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Comment: Re:It doesn't take much (Score 1) 216

by Skythe (#46833211) Attached to: NASA Chief Tells the Critics of Exploration Plan: "Get Over It"
NASA is providing incentives -
http://en.wikipedia.org/wiki/Commercial_Orbital_Transportation_Services
http://en.wikipedia.org/wiki/Commercial_Crew_Development
Understandably these are to meet NASA's requirements (which makes since, since they would be the main customer for the services anyway), so they don't just want to dole it out without a decision process.
There's also stuff like the Lunar X prize, but none of this is in the magnitudes you are talking about (good luck getting that through congress).

Comment: Re:How the west wasn't won (Score 1) 216

by Skythe (#46833169) Attached to: NASA Chief Tells the Critics of Exploration Plan: "Get Over It"
Sorry -- slightly unhelpful post in that I don't have a link, but according to some interviews I've seen with Elon Musk much of it is to do with modern engineering. One of the examples he gave (which was during a totally non-sciency talk show) was about how they processed and bent a particular type of metal used in the Falcon.

Comment: Re:Not sure about the recovery test (Score 1) 125

by Skythe (#46798345) Attached to: SpaceX Launches Load to ISS, Successfully Tests Falcon 9 Over Water
Believe the purpose of landing it in the ocean was to actually test the deployment of the legs on the rocket (this is the first model where they've included the legs). So basically just launching it, extending the legs out and then testing if the first stage lands in the ocean properly with the legs deployed.

Also perhaps already mentioned in this thread but since they upgraded Falcon to 9 to v1.1 they have continued to offer the old v1.0 payload to customers, reserving the additional payload 1.1 is capable of for testing reusable components.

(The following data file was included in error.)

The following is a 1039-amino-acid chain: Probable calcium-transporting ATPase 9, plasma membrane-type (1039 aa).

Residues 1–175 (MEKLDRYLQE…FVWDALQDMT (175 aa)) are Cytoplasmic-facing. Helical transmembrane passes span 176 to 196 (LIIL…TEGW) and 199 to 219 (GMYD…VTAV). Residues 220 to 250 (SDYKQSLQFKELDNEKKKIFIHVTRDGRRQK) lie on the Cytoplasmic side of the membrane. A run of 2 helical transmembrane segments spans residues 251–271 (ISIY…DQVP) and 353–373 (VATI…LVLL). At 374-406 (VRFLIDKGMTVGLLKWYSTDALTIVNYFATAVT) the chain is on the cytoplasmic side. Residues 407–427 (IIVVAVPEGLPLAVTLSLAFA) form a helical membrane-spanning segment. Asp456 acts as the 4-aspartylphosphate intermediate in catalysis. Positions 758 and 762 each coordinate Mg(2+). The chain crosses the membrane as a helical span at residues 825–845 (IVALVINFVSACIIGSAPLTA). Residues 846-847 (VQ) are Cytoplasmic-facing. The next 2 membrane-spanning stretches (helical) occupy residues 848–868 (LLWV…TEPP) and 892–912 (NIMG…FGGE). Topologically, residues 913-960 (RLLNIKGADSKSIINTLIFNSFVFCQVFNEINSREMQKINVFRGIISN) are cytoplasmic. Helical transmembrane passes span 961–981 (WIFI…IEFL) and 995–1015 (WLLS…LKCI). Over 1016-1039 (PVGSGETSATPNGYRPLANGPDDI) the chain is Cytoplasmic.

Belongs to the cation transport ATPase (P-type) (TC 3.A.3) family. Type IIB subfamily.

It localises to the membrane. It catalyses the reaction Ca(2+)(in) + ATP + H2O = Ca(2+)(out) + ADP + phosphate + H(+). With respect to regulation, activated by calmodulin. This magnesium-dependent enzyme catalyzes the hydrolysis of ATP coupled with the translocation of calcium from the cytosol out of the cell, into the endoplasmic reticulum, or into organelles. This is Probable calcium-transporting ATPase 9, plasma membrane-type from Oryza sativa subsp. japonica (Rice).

Comment: It's a problem, but one Google has been working at (Score 1, Informative) 289

by Skythe (#44248643) Attached to: Android Co-Founder: Fragmentation "an Overblown Issue"
Things Google have done recently to combat fragmentation:
- Announced the release of the Android PDK, a preview-esque version of the new OS available to manufacturers before the official release hits source
- Begun de-coupling official Google apps from the OS and therefore from the update cycle (e.g. Google keyboard, IIRC Gmail and Maps, etc)
- From a 'smoke and mirror' perspective, kept the Android codenames the same across Jellybean (4.1 and 4.2)
- Most recently, "updated" Android completely without actually updating it via pushing updates to core apps and services like Play Store, Music player, sync APIs, etc.
- Adding to above: Held off on releasing a numbered Android update to let the natural cycle for replacing handsets to continue (so people with Android 2.1 phones hit the end of their contracts and buy 4.2 phones)
.. and certainly much more. I'm thinking the #1 point on the PDK will be significant as we have yet to see the real effect of this. Previously the source code for new Android versions would be released to both the public and manufacturers at the same time, so you'd have teams like Cyanogenmod quickly port and do their own QA on releases using stock Android, while manufacturers had to update their custom UI's against the new version, go through their own rigorous QA processes, go through telco QA processes and timeframes, etc. The end result was updates being released by community teams (excluding Nexus devices) long before manufacturers did, leading to much discontent.

Comment: Re:Gravity? (Score 2) 140

by Skythe (#43523705) Attached to: Bigelow Aerospace Investigating Feasibility of Moon Base for NASA
Here is the "official" Mars One answer to bone issues (site seems to be down now so copy and paste from Google Cache):